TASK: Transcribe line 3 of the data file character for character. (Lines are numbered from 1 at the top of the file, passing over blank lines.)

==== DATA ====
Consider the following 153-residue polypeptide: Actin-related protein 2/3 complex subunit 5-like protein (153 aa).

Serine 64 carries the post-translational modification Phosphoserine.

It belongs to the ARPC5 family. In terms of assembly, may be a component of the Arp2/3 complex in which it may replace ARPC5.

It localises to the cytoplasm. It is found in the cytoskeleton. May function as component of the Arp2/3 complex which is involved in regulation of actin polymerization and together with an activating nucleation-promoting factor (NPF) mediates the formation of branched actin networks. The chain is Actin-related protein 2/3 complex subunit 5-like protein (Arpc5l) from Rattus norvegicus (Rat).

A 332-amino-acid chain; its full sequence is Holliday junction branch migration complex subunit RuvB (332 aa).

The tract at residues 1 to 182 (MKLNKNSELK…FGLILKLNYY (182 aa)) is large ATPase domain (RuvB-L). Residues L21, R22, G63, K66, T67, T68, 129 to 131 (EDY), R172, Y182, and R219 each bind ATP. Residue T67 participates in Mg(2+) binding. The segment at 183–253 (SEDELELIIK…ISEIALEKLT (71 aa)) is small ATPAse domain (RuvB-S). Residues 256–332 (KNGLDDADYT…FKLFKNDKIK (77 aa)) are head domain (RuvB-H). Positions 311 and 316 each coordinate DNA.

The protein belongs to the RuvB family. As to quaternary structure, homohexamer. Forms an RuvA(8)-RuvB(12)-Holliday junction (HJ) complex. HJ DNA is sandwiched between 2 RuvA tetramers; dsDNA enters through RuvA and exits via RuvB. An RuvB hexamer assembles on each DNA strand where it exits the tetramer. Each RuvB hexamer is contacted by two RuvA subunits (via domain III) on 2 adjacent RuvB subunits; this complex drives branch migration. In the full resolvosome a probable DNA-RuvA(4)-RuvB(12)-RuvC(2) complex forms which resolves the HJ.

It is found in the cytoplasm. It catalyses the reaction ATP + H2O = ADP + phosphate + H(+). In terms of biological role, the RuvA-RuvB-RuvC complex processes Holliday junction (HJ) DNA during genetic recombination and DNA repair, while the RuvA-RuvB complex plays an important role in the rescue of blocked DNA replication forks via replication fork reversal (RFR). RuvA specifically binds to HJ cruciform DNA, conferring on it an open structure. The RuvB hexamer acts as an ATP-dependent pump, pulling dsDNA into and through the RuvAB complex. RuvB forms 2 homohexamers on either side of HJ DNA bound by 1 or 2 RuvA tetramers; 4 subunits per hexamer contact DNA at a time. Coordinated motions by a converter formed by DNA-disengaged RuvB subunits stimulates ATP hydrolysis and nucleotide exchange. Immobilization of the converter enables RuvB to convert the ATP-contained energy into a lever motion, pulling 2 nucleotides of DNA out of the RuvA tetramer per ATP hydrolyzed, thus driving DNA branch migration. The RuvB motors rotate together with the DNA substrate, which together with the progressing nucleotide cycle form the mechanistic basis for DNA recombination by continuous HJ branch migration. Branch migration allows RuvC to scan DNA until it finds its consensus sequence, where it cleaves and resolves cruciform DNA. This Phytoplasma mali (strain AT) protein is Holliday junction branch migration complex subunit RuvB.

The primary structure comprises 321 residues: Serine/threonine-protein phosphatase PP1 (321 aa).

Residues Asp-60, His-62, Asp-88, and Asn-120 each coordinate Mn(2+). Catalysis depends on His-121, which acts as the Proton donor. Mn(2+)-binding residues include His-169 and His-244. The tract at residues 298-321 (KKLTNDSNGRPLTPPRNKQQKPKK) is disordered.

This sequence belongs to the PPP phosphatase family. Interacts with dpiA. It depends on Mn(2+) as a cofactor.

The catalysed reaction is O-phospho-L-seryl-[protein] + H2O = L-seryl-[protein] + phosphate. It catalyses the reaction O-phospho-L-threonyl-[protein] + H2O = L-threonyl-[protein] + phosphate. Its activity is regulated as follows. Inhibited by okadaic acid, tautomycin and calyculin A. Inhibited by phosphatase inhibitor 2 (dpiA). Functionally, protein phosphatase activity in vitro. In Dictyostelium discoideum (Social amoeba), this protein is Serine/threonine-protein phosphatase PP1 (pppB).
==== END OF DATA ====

It belongs to the ARPC5 family. In terms of assembly, may be a component of the Arp2/3 complex in which it may replace ARPC5.